Celebrating the 19th Amendment/Closure Notices

On August 6, join AmericasTownHall virtual celebration "The 19th at 100!" Presented with All in Together, 19th News, the US National Archives, and presidential libraries, a group of women luminaries, and other leading figures will discuss the past, present, and future of women’s equality. The celebration occurs on August 6, 4:00 pm-6:00 pm PDT, to register for this free online event, please see the invitation at https://www.eventbrite.com/e/19th-amendment-past-present-and-future-tick...


We're sorry. Due to the coronavirus public health emergency, the Ronald Reagan Presidential Library & Museum will be closed to the public beginning March 14th until further notice. This includes docents, volunteers and interns. We will continue to respond to written reference requests at reagan.library@nara.gov. Please check our website, reaganlibrary.gov or www.archives.gov/coronavirus  for updates on our operating hours and status.

All public events at the Reagan Library facilities are cancelled until further notice. This includes in-person public programs, tours, school group visits, public meetings, external conferences, and facility rentals. Where possible, we will conduct public events and outreach activities online and through virtual meetings. For online education information, please see our educational resources.

Notice to NARA Researchers and FOIA Requestors

Due to the COVID-19 pandemic and pursuant to guidance received from the Office of Management and Budget (OMB), NARA has adjusted its normal operations to balance the need of completing its mission-critical work while also adhering to the recommended social distancing for the safety of our staff.  As a result of this re-prioritization of activities, you may experience a delay in receiving an initial acknowledgment as well as a substantive response to your reference or FOIA request or appeal.  We apologize for this inconvenience and appreciate your understanding and patience.  Read more on how NARA is addressing COVID-19 (coronavirus) https://www.archives.gov/coronavirus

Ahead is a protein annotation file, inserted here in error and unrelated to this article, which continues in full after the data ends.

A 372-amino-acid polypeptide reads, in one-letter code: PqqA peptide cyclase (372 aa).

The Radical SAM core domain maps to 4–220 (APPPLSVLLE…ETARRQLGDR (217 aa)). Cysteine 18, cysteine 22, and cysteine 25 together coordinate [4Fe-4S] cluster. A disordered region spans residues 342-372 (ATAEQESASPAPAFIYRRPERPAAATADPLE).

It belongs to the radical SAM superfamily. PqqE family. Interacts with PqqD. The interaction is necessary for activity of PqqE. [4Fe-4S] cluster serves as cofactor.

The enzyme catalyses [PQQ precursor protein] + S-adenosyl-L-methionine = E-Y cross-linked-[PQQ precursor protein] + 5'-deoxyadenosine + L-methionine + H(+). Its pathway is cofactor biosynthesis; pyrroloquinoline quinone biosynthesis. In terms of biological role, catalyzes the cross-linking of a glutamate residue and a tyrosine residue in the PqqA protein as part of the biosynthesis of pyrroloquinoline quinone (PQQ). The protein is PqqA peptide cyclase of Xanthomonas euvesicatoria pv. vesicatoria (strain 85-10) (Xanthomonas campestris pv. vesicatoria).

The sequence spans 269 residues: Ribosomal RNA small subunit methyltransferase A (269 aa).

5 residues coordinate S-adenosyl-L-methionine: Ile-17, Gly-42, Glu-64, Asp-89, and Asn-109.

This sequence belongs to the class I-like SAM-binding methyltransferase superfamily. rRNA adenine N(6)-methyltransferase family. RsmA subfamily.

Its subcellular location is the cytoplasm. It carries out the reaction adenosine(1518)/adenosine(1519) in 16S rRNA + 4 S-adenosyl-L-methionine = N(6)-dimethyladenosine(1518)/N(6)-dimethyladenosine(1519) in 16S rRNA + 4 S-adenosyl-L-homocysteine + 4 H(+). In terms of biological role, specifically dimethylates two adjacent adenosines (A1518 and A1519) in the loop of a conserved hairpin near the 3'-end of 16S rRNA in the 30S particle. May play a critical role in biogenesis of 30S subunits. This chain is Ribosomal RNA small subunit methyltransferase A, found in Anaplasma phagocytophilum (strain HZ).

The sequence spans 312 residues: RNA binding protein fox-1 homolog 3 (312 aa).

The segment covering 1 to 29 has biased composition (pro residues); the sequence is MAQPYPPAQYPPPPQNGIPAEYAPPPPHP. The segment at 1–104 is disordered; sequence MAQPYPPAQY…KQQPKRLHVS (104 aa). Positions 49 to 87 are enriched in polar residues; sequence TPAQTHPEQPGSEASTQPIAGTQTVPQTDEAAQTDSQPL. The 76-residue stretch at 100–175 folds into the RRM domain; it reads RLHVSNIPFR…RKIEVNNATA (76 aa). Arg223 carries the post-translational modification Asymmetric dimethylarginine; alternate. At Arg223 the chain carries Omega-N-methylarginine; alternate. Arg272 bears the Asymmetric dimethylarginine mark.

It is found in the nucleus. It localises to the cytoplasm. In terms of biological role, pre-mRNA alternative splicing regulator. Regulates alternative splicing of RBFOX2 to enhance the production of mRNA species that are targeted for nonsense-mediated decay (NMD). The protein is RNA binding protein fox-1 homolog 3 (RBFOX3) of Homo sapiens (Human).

RESEARCHERS: Please see a "Letter to Researchers" from the Archivist of the United States for a further update.



Message to the Senate Transmitting the United States-Italy Treaty on Mutual Assistance in Criminal Matters

Message to the Senate Transmitting the United States-Italy Treaty on Mutual Assistance in Criminal Matters

June 11, 1984 To the Senate of the United States:

With a view to receiving the advice and consent of the Senate to ratification, I transmit herewith the Treaty between the United States of America and the Italian Republic on Mutual Assistance in Criminal Matters, together with a related Memorandum of Understanding, signed at Rome on November 9, 1982.

I transmit also, for the information of the Senate, the report of the Department of State with respect to the Treaty.

The Treaty is one of a series of modern mutual assistance treaties being negotiated by the United States. This Treaty contains two major innovations: compulsory testimony in the requesting State in appropriate cases and the immobilization and forfeiture of assets. The former is of great importance in insuring complete trials in an age of rapidly increasing levels of international criminal activity. The latter is of great importance in depriving international criminals of the fruits of their crimes. The Treaty primarily utilizes existing statutory authority, but will require implementing legislation for the provision concerning forfeiture of assets.

The Treaty provides for a broad range of cooperation in criminal matters. Mutual assistance available under the Treaty includes: (1) executing requests relating to criminal matters; (2) taking of testimony or statements of persons; (3) effecting the production and preservation of documents, records, or articles of evidence; (4) serving judicial documents; (5) requiring the appearance of a witness before a court of the requesting Party; (6) locating persons; and (7) providing judicial records, evidence, and information.

I recommend that the Senate give early and favorable consideration to the Treaty and give its advice and consent to ratification.

Ronald Reagan

The White House,

June 11, 1984.